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Getting spoiled is hungry work, so I’d arranged some sweetness to tide us over. I met Polly from the Cake Diaries at the Benefit Pop Up Bar back in March and immediately fell in love with her scrumptious blog. When I first got in touch with her about the event, I suggested an idea that I thought might be a little out there, expecting her to say no. Instead, she took it and ran with it, making me doughnut kebabs instead of cupcakes, but retaining that all important message that rang out through the event:

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Look me in the eye and tell me that those are not the coolest cakes you’ve ever seen ever. I think I ate about seven sticks of these.

I’d also put out some Race for Life back signs, some glitter glue and some transfer tattoos, worrying that I was being painfully uncool by expecting people to be into arts and crafts. I went upstairs to get a drink and came back down to this:

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Everyone was totally into the arts and crafts. And I got to pass on my plentiful transfer tattoo knowledge to a non 90s kid.

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The goody bags inevitably drew everyone’s eye and after much shuffling and peeking, they were doled out, along with some fabulous raffle prizes. I’d like to say a huge thank you to the brands who donated to my goody bags, as well as the folks from Sniffy Wiffy, Spa by Car, Lava Angels and Farr’s. Their generosity meant that I was able to put on my event completely for free, meaning that every penny of donations went straight to Cancer Research UK. And my ladies got some amazing treats as well as helping out a great cause. If you follow me on Instagram, you will have undoubtedly seen my brilliant sheet mask selfies at the hands of Timeless Truth Beauty Masks. These babies aren’t just good for scaring the life out of your partner though, they pack a serious skincare punch. I love to use them to give my skin a quick pick me up if it’s looking sad. They also got some lovely samples from Inlight Organics, including the night balm, which I literally kissed for a photo in my bumper skincare post a while back. Hifas da Terra, one of the quirkiest beauty brands I’ve come across, donated a whole load of their magic serum, which utilises the healing power of mushrooms to perfect your skin. They’ll also get the chance to try out Forever Living’s Aloe skincare range, which I haven’t had the chance to sample yet. Report back, ladies, you know how I get about skincare.

But the best thing about this event wasn’t the goody bags or the doughnuts (although both were pretty damn good), it was getting to hang out with so many totally awesome people all at once. I got to see Tara and Jo, who I became friends with during the Beach Body party, I got to finally meet Hayley from Curves ‘n’ Curls in person. I got to know a whole lot of fantastic, inspiring, sunshiney women, and I really hope I get the chance to see all of them again.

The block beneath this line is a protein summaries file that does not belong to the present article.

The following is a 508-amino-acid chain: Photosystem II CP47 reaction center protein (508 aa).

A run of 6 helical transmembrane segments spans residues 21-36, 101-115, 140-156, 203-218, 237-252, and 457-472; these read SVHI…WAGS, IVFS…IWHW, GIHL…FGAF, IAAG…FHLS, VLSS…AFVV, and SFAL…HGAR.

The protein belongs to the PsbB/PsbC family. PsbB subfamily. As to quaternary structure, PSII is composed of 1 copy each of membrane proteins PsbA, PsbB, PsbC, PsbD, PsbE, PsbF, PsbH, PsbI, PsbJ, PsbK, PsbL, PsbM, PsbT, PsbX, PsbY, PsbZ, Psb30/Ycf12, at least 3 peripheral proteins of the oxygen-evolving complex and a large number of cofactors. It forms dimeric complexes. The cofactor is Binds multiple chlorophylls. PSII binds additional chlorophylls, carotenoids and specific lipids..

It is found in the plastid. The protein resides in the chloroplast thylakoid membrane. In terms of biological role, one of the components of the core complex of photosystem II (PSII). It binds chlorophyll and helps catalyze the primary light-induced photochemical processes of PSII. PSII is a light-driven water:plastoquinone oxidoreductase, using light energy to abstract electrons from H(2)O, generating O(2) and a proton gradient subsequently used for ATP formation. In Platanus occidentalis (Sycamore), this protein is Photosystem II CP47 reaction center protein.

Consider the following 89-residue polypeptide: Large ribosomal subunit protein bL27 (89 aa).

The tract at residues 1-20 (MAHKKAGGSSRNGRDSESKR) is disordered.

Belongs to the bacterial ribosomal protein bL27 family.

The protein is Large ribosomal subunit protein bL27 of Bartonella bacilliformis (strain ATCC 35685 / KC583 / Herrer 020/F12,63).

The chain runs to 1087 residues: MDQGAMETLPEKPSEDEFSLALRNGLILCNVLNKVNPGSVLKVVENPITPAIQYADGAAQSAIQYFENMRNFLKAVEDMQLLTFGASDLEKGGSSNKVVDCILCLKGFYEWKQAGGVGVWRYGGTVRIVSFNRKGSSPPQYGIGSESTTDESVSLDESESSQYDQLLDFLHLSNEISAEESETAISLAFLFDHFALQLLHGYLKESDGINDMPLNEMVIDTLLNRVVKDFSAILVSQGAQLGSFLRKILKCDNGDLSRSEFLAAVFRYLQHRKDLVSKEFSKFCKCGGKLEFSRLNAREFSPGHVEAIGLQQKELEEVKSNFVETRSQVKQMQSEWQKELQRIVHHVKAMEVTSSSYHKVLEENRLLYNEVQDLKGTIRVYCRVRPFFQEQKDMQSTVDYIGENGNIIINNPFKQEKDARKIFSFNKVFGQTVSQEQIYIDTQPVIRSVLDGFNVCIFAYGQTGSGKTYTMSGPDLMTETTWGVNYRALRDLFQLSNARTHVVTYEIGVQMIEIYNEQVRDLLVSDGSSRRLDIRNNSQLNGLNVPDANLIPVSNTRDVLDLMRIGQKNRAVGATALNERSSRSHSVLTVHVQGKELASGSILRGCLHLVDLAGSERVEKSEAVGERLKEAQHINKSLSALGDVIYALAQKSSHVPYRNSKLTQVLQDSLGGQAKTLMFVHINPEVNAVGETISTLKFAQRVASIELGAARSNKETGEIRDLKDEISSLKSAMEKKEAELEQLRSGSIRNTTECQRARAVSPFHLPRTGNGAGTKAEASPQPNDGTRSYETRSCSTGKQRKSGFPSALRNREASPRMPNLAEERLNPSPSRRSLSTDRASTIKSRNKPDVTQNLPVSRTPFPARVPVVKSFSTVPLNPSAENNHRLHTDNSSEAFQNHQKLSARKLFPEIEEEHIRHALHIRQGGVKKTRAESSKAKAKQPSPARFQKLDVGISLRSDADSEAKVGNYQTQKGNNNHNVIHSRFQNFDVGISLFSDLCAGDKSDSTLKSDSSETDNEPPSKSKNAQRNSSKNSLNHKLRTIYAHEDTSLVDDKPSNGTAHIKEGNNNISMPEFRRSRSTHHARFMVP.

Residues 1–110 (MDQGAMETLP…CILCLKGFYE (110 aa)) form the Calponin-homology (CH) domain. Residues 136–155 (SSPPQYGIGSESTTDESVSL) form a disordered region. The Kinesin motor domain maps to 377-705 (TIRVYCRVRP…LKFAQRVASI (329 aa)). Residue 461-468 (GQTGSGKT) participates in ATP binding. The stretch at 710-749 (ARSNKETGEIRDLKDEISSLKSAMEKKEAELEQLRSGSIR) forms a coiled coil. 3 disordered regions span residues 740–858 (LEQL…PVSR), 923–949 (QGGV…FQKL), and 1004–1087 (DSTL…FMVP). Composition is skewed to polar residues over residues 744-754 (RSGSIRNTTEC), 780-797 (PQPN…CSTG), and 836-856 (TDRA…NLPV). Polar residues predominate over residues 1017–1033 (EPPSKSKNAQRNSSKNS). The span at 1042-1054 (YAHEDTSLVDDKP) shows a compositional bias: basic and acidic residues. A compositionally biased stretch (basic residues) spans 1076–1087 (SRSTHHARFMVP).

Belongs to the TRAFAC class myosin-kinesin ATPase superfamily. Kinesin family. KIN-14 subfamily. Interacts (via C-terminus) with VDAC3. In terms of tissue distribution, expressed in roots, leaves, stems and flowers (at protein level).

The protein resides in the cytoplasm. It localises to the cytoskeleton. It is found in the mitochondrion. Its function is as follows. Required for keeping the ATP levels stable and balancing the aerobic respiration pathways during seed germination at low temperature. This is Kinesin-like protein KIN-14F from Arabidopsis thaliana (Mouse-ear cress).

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Since I threw the Razz for Life one week ago, I have had three separate run ins with cancer. Some are people that I care about dearly, some are people that I only know by association. I get defiant about cancer a lot, and most of the time it’s a real positive, passionate defiance. But in reality, cancer doesn’t care how sassy we are. We talk about bravery and strength when it comes to beating cancer, but the truth is, cancer doesn’t care about that either. Every day, cancer takes incredible, courageous, wonderful people from us, and the only thing that will stop that is research. I am so, so proud to have raised over £200 with this event. That’s 6000 microscope slides. That’s a cancer support nurse. That’s a clinical trial. And if we managed to throw a little sass its way at the same time, all the better. Cancer, I am coming to get you. And I will never, ever stop.

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If you would like to support Cancer Research UK, my donation page is still open at https://www.justgiving.com/Fiona-Longmuir/. Thanks!

Just Wear White

If you read my blog often, you’ll have seen Antonia Mariconda’s name pop up on more than one occasion. A veritable beauty guru, she has been a great inspiration, mentor and friend to me as my blog has grown. So when she announced that she was throwing a super-chic, glamorous beauty industry party, I knew I had to go along. My ticket arrived with one simple instruction: just wear white.

Having tried on and rejected approximately a million dresses that basically disappeared against my pale skin, salvation arrived in the form of this gorgeous Chi Chi London number.

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I felt prettier than Hilary Duff when that spotlight shines on her in A Cinderella story.

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That’s right, I felt give-you-four-pictures-of-my-face level sassy. Having made up my mind to go full Disney princess on this one, I paired glowy skin and fluttery eyelashes with a glossy purple lip and topped it off with Cinderella heels and earrings that would make Blair Waldorf proud.

When I got on the bus (I know, the glamour never ends with me), someone asked me if I’d lost my pumpkin, so I’m gonna chalk that up as a major success.

I arrived at the sumptuous Home House to a genuinely jaw dropping sight. The room was white, filled with glinting crystal and white roses gently dropping their petals to the floor. There was champagne everywhere. And everyone, but everyone, was wearing white. The gorgeous Nadia Roberts, who I’m sure you’ll be hearing much more about very soon, looked around and commented that she felt like she was surrounded by angels.